A countdown timer.
Counts down a specified interval and emits a signal on reaching 0. Can be set to repeat or "one-shot" mode.
Note: Timers are affected by Engine.time_scale, a higher scale means quicker timeouts, and vice versa.
Note: To create a one-shot timer without instantiating a node, use SceneTree.create_timer.
is_stopped ( ) const
stop ( )
timeout ( )
Emitted when the timer reaches 0.
TimerProcessMode TIMER_PROCESS_PHYSICS =
Update the timer during the physics step at each frame (fixed framerate processing).
TimerProcessMode TIMER_PROCESS_IDLE =
Update the timer during the idle time at each frame.
bool autostart =
true, the timer will automatically start when entering the scene tree.
Note: This property is automatically set to
false after the timer enters the scene tree and starts.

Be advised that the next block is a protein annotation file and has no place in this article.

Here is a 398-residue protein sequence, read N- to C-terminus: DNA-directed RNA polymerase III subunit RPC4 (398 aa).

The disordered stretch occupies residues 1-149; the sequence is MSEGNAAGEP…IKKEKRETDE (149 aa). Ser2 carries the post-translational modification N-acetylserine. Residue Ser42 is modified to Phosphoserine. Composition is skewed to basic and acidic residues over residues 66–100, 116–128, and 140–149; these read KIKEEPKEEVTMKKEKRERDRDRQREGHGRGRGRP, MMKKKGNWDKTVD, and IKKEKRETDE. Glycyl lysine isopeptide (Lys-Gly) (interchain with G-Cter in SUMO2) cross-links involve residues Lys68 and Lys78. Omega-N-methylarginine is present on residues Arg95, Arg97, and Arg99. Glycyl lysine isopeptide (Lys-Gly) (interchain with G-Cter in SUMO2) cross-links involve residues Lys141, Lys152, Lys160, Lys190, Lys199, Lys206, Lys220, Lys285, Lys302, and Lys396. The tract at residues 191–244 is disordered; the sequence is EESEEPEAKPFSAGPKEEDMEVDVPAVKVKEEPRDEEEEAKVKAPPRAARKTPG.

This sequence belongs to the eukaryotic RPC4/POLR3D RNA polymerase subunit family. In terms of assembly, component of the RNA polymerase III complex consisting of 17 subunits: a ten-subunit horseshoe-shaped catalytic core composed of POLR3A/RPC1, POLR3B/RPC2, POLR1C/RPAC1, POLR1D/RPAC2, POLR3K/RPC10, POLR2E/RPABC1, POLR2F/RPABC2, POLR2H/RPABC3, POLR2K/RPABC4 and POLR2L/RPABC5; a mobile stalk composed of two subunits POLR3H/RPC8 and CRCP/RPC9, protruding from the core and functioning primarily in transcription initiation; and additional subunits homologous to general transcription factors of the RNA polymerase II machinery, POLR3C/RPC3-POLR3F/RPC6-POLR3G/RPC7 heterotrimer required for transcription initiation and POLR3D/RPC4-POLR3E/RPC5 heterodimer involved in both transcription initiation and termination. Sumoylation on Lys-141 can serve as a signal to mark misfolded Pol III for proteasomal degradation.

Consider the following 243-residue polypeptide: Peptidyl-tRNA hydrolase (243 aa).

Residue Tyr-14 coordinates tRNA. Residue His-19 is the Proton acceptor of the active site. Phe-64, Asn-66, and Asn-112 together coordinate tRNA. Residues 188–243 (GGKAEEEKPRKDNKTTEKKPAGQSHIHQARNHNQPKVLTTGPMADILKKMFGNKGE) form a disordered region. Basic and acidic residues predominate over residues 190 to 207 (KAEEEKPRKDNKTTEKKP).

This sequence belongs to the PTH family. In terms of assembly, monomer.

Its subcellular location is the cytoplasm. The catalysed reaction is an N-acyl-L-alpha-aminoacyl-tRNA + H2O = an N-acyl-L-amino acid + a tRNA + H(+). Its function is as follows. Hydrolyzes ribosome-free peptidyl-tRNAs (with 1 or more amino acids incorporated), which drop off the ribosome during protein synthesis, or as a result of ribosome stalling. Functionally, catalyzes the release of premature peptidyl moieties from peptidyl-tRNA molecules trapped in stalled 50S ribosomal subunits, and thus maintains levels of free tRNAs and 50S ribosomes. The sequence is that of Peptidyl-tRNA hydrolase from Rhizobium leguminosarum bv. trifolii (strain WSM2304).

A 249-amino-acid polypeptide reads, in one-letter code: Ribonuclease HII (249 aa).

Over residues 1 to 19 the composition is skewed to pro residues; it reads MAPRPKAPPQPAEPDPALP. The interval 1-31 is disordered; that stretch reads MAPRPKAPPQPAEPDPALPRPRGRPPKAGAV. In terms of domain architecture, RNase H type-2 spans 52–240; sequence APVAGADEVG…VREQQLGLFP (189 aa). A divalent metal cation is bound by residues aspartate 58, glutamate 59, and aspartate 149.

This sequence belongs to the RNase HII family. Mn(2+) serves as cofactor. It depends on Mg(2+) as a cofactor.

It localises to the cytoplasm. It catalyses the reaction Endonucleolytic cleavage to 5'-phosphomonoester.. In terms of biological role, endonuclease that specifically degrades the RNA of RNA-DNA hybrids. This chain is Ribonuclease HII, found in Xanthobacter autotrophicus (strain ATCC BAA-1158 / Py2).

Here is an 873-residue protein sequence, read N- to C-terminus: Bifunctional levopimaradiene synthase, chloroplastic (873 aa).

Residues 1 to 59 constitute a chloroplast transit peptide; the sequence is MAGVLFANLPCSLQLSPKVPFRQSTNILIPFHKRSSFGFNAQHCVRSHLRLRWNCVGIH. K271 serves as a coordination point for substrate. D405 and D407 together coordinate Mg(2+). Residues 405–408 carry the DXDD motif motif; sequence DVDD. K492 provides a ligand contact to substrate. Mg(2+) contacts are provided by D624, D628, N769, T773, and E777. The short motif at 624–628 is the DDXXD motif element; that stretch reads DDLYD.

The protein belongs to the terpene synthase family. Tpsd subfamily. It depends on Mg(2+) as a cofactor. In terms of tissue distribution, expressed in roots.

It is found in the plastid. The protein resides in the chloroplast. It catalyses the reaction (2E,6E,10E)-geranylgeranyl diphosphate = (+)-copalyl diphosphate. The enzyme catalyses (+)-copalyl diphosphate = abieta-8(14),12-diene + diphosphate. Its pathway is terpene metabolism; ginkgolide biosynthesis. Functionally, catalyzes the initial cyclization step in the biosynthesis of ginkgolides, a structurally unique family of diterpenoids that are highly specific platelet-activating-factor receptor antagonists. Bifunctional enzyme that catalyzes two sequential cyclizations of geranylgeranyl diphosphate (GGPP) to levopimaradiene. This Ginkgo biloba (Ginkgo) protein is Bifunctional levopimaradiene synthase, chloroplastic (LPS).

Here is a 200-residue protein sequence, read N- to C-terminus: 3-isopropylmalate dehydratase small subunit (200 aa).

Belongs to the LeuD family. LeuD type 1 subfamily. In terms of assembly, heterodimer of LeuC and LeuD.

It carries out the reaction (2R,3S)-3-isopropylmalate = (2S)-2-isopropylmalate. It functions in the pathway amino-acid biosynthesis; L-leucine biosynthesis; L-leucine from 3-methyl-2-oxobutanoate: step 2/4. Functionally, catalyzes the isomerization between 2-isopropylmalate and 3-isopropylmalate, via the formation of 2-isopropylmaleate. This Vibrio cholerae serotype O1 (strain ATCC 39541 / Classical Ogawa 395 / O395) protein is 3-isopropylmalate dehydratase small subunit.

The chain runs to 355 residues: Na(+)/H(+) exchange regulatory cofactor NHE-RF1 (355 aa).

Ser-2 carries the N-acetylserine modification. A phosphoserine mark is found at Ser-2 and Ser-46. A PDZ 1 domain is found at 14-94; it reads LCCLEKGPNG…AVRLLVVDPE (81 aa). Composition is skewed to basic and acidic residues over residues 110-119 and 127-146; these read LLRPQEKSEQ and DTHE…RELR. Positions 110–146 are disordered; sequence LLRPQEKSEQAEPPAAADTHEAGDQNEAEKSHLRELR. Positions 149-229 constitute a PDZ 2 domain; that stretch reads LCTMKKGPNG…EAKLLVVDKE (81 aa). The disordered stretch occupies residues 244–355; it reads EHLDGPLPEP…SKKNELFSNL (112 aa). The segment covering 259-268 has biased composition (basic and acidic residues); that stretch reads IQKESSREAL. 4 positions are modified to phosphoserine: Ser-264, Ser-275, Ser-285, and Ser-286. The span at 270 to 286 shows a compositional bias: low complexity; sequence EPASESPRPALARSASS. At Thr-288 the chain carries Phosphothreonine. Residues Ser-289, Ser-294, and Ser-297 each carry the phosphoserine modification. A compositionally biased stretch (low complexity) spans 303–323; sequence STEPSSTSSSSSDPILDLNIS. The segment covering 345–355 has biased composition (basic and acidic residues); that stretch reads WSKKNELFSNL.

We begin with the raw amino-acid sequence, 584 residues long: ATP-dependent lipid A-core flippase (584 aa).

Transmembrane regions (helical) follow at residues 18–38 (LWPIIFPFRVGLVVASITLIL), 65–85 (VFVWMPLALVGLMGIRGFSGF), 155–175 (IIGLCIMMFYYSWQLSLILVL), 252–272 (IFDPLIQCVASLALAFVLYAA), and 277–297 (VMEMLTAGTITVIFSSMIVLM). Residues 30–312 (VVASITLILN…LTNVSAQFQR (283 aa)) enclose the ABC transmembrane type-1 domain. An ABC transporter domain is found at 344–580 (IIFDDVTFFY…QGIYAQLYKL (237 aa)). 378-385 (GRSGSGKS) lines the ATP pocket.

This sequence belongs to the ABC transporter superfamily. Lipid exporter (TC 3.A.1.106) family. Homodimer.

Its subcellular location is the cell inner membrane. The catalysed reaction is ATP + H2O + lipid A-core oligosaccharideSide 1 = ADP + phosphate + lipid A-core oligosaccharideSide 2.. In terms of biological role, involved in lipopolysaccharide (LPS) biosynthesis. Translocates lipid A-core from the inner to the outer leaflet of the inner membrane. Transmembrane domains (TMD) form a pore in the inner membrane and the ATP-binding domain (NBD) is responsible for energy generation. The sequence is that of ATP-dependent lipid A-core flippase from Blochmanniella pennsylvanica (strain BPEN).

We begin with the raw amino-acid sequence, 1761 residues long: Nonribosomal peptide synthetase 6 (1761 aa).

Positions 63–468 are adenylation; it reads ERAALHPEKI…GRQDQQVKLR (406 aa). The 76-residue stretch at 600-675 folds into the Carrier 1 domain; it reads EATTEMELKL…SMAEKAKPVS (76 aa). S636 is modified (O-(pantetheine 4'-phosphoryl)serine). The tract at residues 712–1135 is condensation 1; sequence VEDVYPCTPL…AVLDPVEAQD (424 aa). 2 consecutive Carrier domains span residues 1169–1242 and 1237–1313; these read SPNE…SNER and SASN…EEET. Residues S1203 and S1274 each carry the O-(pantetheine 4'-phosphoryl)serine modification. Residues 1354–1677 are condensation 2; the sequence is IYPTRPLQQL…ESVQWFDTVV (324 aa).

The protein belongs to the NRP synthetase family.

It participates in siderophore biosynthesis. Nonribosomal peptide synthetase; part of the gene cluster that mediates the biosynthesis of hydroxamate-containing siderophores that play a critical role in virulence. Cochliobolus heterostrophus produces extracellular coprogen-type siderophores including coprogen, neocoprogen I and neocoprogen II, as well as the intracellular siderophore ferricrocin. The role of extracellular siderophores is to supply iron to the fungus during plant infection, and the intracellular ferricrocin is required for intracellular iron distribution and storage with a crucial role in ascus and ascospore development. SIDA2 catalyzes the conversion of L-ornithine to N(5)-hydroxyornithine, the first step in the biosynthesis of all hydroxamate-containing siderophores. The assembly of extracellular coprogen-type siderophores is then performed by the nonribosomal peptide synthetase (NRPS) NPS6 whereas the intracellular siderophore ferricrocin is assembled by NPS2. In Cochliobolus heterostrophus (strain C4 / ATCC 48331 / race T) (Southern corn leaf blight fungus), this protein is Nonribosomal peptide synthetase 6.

bool one_shot =
true, the timer will stop when reaching 0. If
false, it will restart.
true, the timer is paused and will not process until it is unpaused again, even if start is called.
TimerProcessMode process_mode =
Processing mode. See TimerProcessMode.
float get_time_left ( )
The timer's remaining time in seconds. Returns 0 if the timer is inactive.
Note: You cannot set this value. To change the timer's remaining time, use start.
float wait_time =
The wait time in seconds.
Note: Timers can only emit once per rendered frame at most (or once per physics frame if process_mode is TIMER_PROCESS_PHYSICS). This means very low wait times (lower than 0.05 seconds) will behave in significantly different ways depending on the rendered framerate. For very low wait times, it is recommended to use a process loop in a script instead of using a Timer node. Timers are affected by Engine.time_scale, a higher scale means quicker timeouts, and vice versa.
bool is_stopped ( ) const
true if the timer is stopped.
void start ( float time_sec=-1 )
Starts the timer. Sets
time_sec > 0. This also resets the remaining time to
Note: This method will not resume a paused timer. See paused.
void stop ( )
Stops the timer.